A I am a hybrid author. My previous three titles were traditionally published, and I’m not saying I won’t go back to that model if I am presented with a fair and favourable offer. But in order to get the first volume of Chocolatour out in a timely manner, I chose to run a Crowdfunding Campaign to pay for the professional editor, designer, and print job and it all worked out quite well. Self-publishing (or more favourable, independently publishing) is empowering and enables the author to gather his/her own team of professionals to put together the best book possible. This model is definitely here to stay!

Q What has your experience with indie-publishing been like?

A It has unquestionably been the hardest thing I have ever done in my life. I conceived the idea for the book, had to travel extensively to research and photograph it, then write it, assemble the creative team to produce it, and am now in charge of the marketing! It’s a tremendous amount of work, but very worthwhile from an artistic perspective. And to win an International Book Award for the book has been an incredible affirmation of the work I have done. I am so very grateful for that.

Q What would you say is the biggest disadvantage of indie-publishing?

A Not having paid staff to do a lot of the work for you. The marketing team who works for the publisher who produced my previous book did a fairly decent job in promoting the book. I see that now, although I really didn’t get much of a financial gain from the book. I’m hoping that will be different with Chocolatour.

Q What would you say if the biggest disadvantage and advantage of being a Canadian author?

A You could take that one step further and ask what is the advantage/ disadvantage of being a Canadian author who lives in the boonies? That is a considerable disadvantage when it comes to planning book events. I’m fortunate that I’m a good speaker, so I’ve actually been making more from talking about my book and my research than I am from book sales.

Q Do you have any advice for fellow indie-publishers out there, or those thinking about indie-publishing?

A Be sure to align yourself with capable and professional creatives who will become part of your self-publishing team. If you try to do it on your own, it will show, and you will have an inferior product. You need a professional editor who has experience with your type of book. You need a professionally designed book cover. And someone who can do a professional layout and interior design of the book.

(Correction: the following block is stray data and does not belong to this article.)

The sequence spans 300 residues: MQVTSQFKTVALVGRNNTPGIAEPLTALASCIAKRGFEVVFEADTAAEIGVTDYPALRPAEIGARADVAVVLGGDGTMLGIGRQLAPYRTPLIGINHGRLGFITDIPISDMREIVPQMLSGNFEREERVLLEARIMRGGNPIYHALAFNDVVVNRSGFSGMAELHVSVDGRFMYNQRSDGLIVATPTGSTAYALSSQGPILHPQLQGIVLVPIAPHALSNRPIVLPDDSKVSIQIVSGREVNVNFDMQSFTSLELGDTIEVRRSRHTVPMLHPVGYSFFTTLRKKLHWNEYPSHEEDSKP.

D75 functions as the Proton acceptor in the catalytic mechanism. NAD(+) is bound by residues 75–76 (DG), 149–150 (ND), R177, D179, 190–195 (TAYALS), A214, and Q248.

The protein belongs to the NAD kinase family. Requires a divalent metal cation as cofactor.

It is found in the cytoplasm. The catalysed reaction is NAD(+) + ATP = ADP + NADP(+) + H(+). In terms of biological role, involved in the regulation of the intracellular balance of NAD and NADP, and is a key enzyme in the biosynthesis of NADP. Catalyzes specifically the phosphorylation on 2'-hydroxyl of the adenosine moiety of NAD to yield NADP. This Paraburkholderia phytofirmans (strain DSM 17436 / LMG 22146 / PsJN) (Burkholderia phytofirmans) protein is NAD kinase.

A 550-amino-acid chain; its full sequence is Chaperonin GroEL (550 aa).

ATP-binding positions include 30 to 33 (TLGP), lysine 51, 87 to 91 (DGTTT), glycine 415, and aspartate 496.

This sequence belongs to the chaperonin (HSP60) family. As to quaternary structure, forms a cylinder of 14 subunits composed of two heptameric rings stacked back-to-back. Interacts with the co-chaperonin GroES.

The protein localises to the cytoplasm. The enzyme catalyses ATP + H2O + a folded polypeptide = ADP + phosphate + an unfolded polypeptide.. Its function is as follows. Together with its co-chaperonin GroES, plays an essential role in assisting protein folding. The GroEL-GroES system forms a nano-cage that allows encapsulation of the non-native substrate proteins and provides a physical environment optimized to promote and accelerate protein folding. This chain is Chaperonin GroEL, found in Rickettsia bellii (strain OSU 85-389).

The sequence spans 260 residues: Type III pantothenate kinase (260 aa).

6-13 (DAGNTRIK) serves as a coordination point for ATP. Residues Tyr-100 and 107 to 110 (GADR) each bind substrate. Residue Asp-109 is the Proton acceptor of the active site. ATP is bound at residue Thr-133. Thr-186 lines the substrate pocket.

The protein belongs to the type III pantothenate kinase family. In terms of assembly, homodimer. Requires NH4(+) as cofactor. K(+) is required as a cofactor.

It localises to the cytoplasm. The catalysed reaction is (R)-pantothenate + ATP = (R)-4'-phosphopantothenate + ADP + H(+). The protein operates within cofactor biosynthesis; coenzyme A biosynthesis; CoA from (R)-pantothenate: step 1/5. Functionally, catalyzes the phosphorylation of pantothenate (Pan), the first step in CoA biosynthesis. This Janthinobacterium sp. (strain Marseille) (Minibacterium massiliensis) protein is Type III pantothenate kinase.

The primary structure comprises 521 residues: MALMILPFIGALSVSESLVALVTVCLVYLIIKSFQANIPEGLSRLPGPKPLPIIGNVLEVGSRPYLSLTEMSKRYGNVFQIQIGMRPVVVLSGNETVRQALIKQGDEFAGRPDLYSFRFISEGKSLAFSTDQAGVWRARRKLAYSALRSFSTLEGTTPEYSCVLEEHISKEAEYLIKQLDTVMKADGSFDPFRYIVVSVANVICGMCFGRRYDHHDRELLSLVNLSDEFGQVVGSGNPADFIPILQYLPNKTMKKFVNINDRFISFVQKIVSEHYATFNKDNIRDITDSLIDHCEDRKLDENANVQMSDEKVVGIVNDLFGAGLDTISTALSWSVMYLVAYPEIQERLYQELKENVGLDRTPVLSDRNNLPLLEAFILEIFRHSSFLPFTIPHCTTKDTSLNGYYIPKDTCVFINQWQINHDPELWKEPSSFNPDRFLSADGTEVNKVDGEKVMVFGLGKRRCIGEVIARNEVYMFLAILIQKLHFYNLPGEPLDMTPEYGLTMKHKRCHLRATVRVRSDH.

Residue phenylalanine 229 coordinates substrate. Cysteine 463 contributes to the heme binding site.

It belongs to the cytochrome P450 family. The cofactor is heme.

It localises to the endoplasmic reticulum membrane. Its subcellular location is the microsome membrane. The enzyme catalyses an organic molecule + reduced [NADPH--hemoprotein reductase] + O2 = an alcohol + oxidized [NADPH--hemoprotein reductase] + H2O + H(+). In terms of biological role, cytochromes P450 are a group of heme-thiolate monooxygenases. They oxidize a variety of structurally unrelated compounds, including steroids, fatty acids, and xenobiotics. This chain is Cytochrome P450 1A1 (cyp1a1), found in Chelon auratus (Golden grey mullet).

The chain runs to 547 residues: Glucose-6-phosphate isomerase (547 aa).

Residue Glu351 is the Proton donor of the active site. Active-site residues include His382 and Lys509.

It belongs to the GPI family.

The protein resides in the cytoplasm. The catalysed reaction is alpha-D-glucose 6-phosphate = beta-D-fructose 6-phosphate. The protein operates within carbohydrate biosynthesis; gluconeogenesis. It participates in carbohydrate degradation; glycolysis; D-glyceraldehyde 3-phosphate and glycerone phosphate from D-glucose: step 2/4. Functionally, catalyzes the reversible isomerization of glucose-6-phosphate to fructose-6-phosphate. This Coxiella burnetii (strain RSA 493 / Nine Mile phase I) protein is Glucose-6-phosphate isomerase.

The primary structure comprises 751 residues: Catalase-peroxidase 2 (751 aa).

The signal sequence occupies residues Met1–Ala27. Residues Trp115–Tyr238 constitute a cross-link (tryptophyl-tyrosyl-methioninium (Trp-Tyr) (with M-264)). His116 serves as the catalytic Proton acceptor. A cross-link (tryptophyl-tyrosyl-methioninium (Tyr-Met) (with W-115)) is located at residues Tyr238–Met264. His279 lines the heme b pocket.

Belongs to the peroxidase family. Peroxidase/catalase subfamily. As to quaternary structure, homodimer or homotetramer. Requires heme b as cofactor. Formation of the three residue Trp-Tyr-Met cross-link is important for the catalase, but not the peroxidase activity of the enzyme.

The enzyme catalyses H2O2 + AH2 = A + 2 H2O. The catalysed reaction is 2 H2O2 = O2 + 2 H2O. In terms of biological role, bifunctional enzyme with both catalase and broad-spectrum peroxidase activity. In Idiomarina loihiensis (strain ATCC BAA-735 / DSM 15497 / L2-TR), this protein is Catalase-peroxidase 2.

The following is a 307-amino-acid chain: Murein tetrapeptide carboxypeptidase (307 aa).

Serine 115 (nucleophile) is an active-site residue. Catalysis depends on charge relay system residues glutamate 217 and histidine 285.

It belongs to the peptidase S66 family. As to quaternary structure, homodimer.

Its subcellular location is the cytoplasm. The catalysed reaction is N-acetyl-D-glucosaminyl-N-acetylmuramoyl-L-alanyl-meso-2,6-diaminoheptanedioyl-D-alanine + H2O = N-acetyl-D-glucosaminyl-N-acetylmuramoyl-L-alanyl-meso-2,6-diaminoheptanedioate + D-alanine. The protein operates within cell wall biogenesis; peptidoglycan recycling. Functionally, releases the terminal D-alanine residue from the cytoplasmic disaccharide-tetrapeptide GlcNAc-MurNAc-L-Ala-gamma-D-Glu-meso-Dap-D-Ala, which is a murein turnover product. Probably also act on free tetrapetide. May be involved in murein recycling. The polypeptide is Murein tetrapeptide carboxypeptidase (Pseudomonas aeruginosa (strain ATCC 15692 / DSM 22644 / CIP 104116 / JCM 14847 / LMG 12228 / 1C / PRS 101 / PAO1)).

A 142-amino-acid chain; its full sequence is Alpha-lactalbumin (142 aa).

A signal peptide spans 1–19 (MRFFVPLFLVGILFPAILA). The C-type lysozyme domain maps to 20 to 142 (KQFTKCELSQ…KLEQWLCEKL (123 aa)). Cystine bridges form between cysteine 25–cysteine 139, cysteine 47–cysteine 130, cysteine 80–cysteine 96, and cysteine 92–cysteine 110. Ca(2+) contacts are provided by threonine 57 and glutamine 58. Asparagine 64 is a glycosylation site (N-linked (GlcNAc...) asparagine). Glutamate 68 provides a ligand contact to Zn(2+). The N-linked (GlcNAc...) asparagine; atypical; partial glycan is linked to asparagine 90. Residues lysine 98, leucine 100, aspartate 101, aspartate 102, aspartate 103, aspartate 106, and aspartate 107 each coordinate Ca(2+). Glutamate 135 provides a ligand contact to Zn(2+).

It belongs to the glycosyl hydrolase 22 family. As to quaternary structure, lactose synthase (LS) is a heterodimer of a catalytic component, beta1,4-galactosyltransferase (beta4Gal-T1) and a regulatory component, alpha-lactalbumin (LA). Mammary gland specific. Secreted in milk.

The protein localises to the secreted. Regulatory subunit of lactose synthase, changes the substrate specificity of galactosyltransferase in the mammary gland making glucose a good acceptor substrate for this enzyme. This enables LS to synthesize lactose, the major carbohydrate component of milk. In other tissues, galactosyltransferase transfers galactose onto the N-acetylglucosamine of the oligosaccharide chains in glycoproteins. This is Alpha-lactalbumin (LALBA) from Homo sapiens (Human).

‘One thing industry experts all agree on: 2014 is an exciting time to be in self-publishing. Last fall, bibliographic information service provider Bowker revealed that self-published titles had grown by nearly 60% in 2012, and in 2013 it showed no signs of slowing. And while the industry continues to grow, 2014 may be the year of “maturing.”’ Writes Publishers Weekly (A Look Ahead to Self-Publishing in 2014)

Doreen’s advice is key. In order to be successful in indie-publishing, you must start with aligning yourself with a capable and professional team. With the right team, research, education, finances, and patience, authors everywhere can get their stories out, exceptionally, that might never have been brought to life otherwise.

Follow Doreen’s Awesome Chocolate Adventures on her Travel Blog:

http://diversionswithdoreen.com/

And Find the Award Winning Travel Narrative, Chocolatour, at:

http://chocolatour.net/book/

About the Author 

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Ellen Schoeman (pen name E. L. Schoeman) is the author of the award winning YA novel, Isabel. All in all I’m a YA writer. My second novel, Vienna, will be released in EBook November 2014. Apart from writing, I love to travel, eat chocolate, read too many books, and meet interesting people with interesting stories.

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One thought on “Interview with Doreen Pendgracs

  1. Thanks so much for this interview, Ellen. I was happy to help you with your research, and hope that my insights might help others who are considering the self-publishing route. It’s a whole lot of work, but it’s also very rewarding.